The evidence shows that Judge Arnold acted for appellee, first as a neighbor and friend, and afterward as attorney, in the matter of attempting to secure said quitclaim deed, and in filing suit and securing the judgment under consideration.

Judge Arnold's first letter was dated May 12, 1921, and inclosed the quitclaim deed and requested appellant to sign the same. Said letter, so far as material to this issue, is as follows:

"At the time of Mr. Moore's death they owned and lived upon as a homestead block No. 19 in Gatesville, Texas, which was their homestead, and upon which the survivor, Mrs. Ola Moore, still resides as a homestead. Under the laws of Texas, you doubtless know that the survivor of a marriage by a man and wife is entitled to live upon and enjoy the homestead for the rest of her natural life. In this instance, however, I feel free to say to you that it was Mr. J. A. Moore's intention for his wife, Mrs. Ola Moore, to have the whole of this property upon his death and for her to have the use and benefit of it thereafter. In fact, there is no question but what she could go into the court and have judgment rendered in her favor on the facts as they exist for the title to this property absolutely and at all events. Feeling that you would feel about this property as I do, and that this deserving widow woman should not be disturbed nor distressed about her title and possession, I have prepared a quitclaim deed to said property which I inclose to you, and will ask you to kindly sign the same and acknowledge it before some notary public in the county and the city of your residence."

Appellant replied to this letter, declining to sign the deed, and expressing in substance his willingness to let the law decide their respective rights in said property. On May 26, 1921, the same day he filed said suit, Judge Arnold wrote another letter to appellant, which letter is as follows:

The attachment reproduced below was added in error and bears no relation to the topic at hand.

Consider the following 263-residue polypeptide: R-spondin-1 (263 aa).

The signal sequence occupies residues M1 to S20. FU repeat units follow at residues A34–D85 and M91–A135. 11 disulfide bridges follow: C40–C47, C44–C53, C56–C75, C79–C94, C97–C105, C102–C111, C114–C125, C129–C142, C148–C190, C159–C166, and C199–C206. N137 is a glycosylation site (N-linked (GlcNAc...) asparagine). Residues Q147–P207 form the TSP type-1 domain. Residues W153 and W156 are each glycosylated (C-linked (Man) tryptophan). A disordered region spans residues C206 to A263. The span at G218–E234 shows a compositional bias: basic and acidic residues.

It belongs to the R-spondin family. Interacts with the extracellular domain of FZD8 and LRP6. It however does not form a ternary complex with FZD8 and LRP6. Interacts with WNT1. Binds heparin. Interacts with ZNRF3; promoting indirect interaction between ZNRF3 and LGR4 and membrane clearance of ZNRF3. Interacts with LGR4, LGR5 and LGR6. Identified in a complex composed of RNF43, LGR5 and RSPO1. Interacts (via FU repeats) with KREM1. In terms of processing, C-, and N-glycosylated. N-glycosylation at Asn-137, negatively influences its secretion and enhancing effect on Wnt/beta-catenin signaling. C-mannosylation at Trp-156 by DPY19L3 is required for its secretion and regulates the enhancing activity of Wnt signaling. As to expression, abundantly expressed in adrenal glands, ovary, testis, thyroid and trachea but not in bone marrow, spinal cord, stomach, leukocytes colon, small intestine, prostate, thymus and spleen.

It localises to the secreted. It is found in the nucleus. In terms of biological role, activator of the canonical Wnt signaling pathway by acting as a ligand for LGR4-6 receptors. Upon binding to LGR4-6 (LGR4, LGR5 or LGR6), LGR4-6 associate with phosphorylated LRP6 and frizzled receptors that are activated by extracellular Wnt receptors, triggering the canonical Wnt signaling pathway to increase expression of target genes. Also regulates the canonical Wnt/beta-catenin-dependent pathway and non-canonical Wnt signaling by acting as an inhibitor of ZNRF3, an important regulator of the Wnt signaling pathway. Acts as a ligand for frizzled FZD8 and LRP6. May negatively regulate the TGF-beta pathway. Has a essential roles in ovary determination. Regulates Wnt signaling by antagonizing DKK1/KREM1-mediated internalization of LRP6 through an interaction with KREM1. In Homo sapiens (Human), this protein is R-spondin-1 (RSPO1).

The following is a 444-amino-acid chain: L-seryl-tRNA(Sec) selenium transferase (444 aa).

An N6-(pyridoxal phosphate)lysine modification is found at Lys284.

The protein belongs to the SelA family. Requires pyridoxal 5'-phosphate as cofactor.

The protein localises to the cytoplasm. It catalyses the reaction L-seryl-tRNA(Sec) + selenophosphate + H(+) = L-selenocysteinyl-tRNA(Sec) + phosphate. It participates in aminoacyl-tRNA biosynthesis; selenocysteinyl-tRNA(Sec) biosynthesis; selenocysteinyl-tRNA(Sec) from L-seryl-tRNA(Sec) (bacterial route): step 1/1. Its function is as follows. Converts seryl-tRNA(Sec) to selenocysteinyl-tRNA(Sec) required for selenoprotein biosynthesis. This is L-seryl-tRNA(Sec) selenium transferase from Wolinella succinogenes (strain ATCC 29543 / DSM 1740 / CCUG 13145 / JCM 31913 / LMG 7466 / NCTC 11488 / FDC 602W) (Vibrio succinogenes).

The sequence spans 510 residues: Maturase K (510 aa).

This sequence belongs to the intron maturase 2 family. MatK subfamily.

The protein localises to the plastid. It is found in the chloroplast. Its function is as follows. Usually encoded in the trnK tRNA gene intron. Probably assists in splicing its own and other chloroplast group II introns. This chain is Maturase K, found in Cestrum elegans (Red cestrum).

"I am in receipt of your recent letter and confirming my advice to you in former letter I am today filing suit for Mrs. Ola Moore to have her homestead set apart to her. This piece of property, block No. 19 in Gatesville, Texas, is all the property that was owned by she and her husband at the date of his death. I am sorry you did not sign quitclaim deed as requested in my former letter. In view of your failure to do so, nothing is left but to have it adjudged to her under the law. Mrs. Moore used to keep boarders and in that way, together with some property that came to her from her father and mother, she paid for this homestead. Again, Mr. Moore gave her her earnings in the hotel and boarding house business and this she put into her home that is her place of residence at this time. Your brother, Willie Ray Moore, died several years ago leaving Mrs. Moore a lone widow, to fight life's battles from this time on without the aid of either a husband or a son. I hope yet that you will conclude to save her the trouble and expense of having the court adjudge this property to her as the result of a trial and that you will execute and return to her or to me the quitclaim deed which I sent you. My interest in this matter is because I am a neighbor to...